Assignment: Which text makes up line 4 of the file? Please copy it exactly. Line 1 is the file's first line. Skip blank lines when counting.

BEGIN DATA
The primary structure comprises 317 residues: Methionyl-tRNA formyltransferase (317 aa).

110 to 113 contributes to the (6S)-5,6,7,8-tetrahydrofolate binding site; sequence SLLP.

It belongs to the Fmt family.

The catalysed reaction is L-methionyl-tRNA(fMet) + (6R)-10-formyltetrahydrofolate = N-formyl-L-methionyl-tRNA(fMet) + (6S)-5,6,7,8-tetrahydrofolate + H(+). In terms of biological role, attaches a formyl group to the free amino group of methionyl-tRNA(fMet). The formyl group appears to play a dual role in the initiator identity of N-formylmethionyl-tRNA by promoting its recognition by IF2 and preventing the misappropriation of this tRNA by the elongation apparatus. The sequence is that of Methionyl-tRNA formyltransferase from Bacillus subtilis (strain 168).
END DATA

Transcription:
The catalysed reaction is L-methionyl-tRNA(fMet) + (6R)-10-formyltetrahydrofolate = N-formyl-L-methionyl-tRNA(fMet) + (6S)-5,6,7,8-tetrahydrofolate + H(+). In terms of biological role, attaches a formyl group to the free amino group of methionyl-tRNA(fMet). The formyl group appears to play a dual role in the initiator identity of N-formylmethionyl-tRNA by promoting its recognition by IF2 and preventing the misappropriation of this tRNA by the elongation apparatus. The sequence is that of Methionyl-tRNA formyltransferase from Bacillus subtilis (strain 168).